Vertical properties with retail on the ground floor and office space on the upper floors is a common approach to mixed-use spaces.
However, two vice presidents at United Properties’ Denver office are mixing up the mixed-use space.
Horizontal properties with industrial and retail components, as well as some office, are the direction Kevin Kelley and Alicia Rhymer are going.
"We’re calling this the ‘next-gen mixed-use,’ which are sites that blend light industrial, office and retail in one development," said Rhymer, vice president of retail development at the Denver office of Minneapolis-based United Properties. "Workers want more convenience, and retailers want to be where the customers are — we just put the two of them together."
These two property types want similar site attributes, such as strong visibility and access to major commercial roads said Kelley, executive vice president.
"Based on my background developing retail centers, I have always been drawn to sites that offer excellent visibility and access along major commercial arterials," he said.
United Properties will develop Tower Business Center in Aurora. It will have 45,000 square feet of industrial space, as well as a 7-Eleven and a Ronny’s Car Wash.
Retailers want good visibility to attract consumers. Light industrial, which often includes distribution sites, benefits from good access to major thoroughfares for shipping purposes.
Kelley added that these sites are generally more expensive, but they come with the ability to do other kinds of uses.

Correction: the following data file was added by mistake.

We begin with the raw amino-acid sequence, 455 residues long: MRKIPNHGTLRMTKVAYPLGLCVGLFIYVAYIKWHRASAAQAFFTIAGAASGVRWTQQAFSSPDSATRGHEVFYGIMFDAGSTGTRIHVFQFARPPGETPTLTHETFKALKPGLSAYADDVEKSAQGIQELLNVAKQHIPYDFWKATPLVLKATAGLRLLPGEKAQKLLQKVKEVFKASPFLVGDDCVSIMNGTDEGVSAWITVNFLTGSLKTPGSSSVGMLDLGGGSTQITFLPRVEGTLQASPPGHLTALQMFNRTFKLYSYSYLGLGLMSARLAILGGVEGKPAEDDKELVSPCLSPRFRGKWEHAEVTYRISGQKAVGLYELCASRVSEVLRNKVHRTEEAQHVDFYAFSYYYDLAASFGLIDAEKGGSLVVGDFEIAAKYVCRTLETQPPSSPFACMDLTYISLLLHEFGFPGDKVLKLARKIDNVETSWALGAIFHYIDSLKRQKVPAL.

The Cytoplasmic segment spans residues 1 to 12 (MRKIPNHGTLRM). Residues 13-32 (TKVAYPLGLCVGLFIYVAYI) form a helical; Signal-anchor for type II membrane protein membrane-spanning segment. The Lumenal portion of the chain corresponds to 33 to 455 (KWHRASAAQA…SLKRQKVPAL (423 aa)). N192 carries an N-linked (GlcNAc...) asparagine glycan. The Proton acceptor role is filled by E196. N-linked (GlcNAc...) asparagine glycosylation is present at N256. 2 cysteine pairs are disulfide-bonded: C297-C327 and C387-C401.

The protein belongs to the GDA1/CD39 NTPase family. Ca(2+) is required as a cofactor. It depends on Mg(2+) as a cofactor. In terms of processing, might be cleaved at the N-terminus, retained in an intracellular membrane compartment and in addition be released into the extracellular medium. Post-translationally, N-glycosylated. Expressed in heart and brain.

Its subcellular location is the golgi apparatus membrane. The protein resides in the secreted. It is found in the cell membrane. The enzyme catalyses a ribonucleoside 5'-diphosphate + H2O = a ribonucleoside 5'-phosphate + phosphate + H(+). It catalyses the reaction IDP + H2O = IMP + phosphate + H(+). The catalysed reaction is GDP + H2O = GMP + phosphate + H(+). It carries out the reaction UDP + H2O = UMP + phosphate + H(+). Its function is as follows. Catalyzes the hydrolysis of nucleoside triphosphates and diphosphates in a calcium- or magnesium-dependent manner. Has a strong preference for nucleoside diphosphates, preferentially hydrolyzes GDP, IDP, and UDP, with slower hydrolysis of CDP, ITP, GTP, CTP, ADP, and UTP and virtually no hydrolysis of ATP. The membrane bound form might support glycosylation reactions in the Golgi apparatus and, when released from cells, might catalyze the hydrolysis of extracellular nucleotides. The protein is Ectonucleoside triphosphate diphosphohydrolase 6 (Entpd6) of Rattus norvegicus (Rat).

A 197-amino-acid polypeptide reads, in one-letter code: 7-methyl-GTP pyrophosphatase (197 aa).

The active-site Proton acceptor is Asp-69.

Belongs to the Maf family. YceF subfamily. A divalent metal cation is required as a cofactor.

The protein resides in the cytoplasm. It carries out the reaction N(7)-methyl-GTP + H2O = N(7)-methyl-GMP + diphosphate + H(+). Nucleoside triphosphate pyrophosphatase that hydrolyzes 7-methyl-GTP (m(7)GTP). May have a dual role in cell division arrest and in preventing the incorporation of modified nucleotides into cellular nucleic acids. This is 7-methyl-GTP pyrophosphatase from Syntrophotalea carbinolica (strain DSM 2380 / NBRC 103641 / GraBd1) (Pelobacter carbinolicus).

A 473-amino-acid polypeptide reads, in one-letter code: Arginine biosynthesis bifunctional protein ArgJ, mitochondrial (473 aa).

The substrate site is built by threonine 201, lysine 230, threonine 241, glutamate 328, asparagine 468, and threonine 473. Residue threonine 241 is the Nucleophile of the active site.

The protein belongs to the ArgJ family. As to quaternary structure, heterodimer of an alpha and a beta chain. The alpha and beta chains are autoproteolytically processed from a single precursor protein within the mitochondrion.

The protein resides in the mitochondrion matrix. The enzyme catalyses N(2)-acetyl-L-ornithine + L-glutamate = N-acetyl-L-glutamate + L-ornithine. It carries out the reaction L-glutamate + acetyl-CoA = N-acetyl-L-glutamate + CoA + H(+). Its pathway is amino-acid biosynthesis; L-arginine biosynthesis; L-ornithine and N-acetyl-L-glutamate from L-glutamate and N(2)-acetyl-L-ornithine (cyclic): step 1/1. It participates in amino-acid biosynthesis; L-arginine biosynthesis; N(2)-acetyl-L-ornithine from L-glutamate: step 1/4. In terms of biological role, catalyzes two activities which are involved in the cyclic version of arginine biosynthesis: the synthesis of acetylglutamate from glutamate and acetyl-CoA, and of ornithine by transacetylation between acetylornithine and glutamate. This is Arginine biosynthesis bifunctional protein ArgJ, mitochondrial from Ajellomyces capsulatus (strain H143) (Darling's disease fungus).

"Industrial has been a very popular product, and it’s growing dramatically," he said. "There’s good demand for our product, and good interest from Alicia’s tenants."
One of United Properties’ developments is located at East 40th Avenue and Central Park Boulevard in Stapleton. Called Enterprise Business Center, it has a little over 3 acres of retail in front of a large, flexible industrial development.
Slated to be completed in 2018, the property will have a Starbucks, Cheba Hut, F45 Training, Fuzzy’s Taco shop and a day care.
A rendering of the retail component of Enterprise Business Center, expected to be completed later this year.
As retail changes in the age of e-commerce and consumer demand for greater convenience, having the strong on-site consumer is a good fit for many retailers, Rhymer said.
"For the retailers, it’s nice to have 2,000-plus employees right behind them within walking distance," she said. "It allows them to have an all-day access to a strong customer base."
Industrial is normally "tucked away," as Kelley said, meaning an on-site cafeteria or driving out to get food is common for the workers.
Having the walkability of retail on-site is a big incentive in attractive industrial tenants, he said.
The retail also helps with the infrastructure and land cost for the industrial.
Kelley added that industry is evolving, as it takes on more of an "office" feeling and is more lighter manufacturing and distribution.
Industrial buildings are more attractive to tenants, as the "rough-and-tumble" style becomes popular, he said.
Exposed brick and plumbing systems, open ceiling plans and industrial-style lighting has become attractive for many tenants.
"The rougher, the better," he said.
Rhymer pointed out that while there are still dock doors on these buildings, there is a lot more glass and stainless steel to balance it out and give it a more chic, polished look than a traditional industrial building.
"I think the product is evolving quite a bit," Kelley said.